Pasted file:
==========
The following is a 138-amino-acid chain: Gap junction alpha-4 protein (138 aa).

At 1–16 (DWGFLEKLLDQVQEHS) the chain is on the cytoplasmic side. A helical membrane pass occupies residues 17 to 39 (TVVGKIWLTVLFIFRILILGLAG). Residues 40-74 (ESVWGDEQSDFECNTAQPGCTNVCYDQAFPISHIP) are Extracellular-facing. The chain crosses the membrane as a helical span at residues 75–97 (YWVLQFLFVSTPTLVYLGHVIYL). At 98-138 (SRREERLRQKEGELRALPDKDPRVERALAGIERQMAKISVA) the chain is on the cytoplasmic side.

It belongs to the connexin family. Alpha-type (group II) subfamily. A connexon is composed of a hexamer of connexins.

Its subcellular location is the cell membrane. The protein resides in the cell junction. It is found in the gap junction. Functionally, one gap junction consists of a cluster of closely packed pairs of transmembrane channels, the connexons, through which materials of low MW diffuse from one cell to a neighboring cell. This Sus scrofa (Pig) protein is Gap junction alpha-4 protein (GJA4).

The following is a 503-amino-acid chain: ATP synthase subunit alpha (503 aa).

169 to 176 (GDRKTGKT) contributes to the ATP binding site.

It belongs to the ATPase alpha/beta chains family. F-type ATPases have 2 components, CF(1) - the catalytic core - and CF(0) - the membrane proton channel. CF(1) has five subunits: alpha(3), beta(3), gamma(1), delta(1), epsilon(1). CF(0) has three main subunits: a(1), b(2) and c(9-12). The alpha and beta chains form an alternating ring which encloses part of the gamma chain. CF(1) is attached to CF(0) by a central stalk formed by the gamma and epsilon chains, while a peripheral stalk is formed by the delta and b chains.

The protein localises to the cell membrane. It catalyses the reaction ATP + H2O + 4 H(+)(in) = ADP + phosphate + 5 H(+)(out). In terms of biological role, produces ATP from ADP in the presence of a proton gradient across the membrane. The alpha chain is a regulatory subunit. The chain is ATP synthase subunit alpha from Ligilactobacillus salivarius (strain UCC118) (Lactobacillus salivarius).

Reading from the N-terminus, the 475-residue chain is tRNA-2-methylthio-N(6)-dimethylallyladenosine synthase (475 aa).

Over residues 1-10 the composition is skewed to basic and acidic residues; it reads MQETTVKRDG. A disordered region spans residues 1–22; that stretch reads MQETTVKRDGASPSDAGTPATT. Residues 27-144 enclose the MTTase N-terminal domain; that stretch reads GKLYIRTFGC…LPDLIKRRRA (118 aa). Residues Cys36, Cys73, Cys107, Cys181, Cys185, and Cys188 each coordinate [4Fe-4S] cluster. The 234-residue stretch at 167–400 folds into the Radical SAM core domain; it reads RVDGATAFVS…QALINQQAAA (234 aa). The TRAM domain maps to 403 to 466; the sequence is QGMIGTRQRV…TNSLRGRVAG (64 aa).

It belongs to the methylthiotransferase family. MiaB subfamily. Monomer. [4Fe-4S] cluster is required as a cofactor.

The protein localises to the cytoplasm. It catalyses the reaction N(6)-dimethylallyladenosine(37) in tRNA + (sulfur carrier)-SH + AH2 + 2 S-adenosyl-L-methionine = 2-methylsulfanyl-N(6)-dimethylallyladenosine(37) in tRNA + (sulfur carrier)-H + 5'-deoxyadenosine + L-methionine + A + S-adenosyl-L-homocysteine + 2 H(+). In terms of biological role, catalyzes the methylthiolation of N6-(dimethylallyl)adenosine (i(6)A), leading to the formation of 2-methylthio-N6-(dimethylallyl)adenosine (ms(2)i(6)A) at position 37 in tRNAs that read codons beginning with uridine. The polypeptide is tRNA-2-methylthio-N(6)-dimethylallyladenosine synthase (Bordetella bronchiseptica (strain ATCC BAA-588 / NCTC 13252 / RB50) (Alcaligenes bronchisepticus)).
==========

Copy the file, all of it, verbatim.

The following is a 138-amino-acid chain: Gap junction alpha-4 protein (138 aa).

At 1–16 (DWGFLEKLLDQVQEHS) the chain is on the cytoplasmic side. A helical membrane pass occupies residues 17 to 39 (TVVGKIWLTVLFIFRILILGLAG). Residues 40-74 (ESVWGDEQSDFECNTAQPGCTNVCYDQAFPISHIP) are Extracellular-facing. The chain crosses the membrane as a helical span at residues 75–97 (YWVLQFLFVSTPTLVYLGHVIYL). At 98-138 (SRREERLRQKEGELRALPDKDPRVERALAGIERQMAKISVA) the chain is on the cytoplasmic side.

It belongs to the connexin family. Alpha-type (group II) subfamily. A connexon is composed of a hexamer of connexins.

Its subcellular location is the cell membrane. The protein resides in the cell junction. It is found in the gap junction. Functionally, one gap junction consists of a cluster of closely packed pairs of transmembrane channels, the connexons, through which materials of low MW diffuse from one cell to a neighboring cell. This Sus scrofa (Pig) protein is Gap junction alpha-4 protein (GJA4).

The following is a 503-amino-acid chain: ATP synthase subunit alpha (503 aa).

169 to 176 (GDRKTGKT) contributes to the ATP binding site.

It belongs to the ATPase alpha/beta chains family. F-type ATPases have 2 components, CF(1) - the catalytic core - and CF(0) - the membrane proton channel. CF(1) has five subunits: alpha(3), beta(3), gamma(1), delta(1), epsilon(1). CF(0) has three main subunits: a(1), b(2) and c(9-12). The alpha and beta chains form an alternating ring which encloses part of the gamma chain. CF(1) is attached to CF(0) by a central stalk formed by the gamma and epsilon chains, while a peripheral stalk is formed by the delta and b chains.

The protein localises to the cell membrane. It catalyses the reaction ATP + H2O + 4 H(+)(in) = ADP + phosphate + 5 H(+)(out). In terms of biological role, produces ATP from ADP in the presence of a proton gradient across the membrane. The alpha chain is a regulatory subunit. The chain is ATP synthase subunit alpha from Ligilactobacillus salivarius (strain UCC118) (Lactobacillus salivarius).

Reading from the N-terminus, the 475-residue chain is tRNA-2-methylthio-N(6)-dimethylallyladenosine synthase (475 aa).

Over residues 1-10 the composition is skewed to basic and acidic residues; it reads MQETTVKRDG. A disordered region spans residues 1–22; that stretch reads MQETTVKRDGASPSDAGTPATT. Residues 27-144 enclose the MTTase N-terminal domain; that stretch reads GKLYIRTFGC…LPDLIKRRRA (118 aa). Residues Cys36, Cys73, Cys107, Cys181, Cys185, and Cys188 each coordinate [4Fe-4S] cluster. The 234-residue stretch at 167–400 folds into the Radical SAM core domain; it reads RVDGATAFVS…QALINQQAAA (234 aa). The TRAM domain maps to 403 to 466; the sequence is QGMIGTRQRV…TNSLRGRVAG (64 aa).

It belongs to the methylthiotransferase family. MiaB subfamily. Monomer. [4Fe-4S] cluster is required as a cofactor.

The protein localises to the cytoplasm. It catalyses the reaction N(6)-dimethylallyladenosine(37) in tRNA + (sulfur carrier)-SH + AH2 + 2 S-adenosyl-L-methionine = 2-methylsulfanyl-N(6)-dimethylallyladenosine(37) in tRNA + (sulfur carrier)-H + 5'-deoxyadenosine + L-methionine + A + S-adenosyl-L-homocysteine + 2 H(+). In terms of biological role, catalyzes the methylthiolation of N6-(dimethylallyl)adenosine (i(6)A), leading to the formation of 2-methylthio-N6-(dimethylallyl)adenosine (ms(2)i(6)A) at position 37 in tRNAs that read codons beginning with uridine. The polypeptide is tRNA-2-methylthio-N(6)-dimethylallyladenosine synthase (Bordetella bronchiseptica (strain ATCC BAA-588 / NCTC 13252 / RB50) (Alcaligenes bronchisepticus)).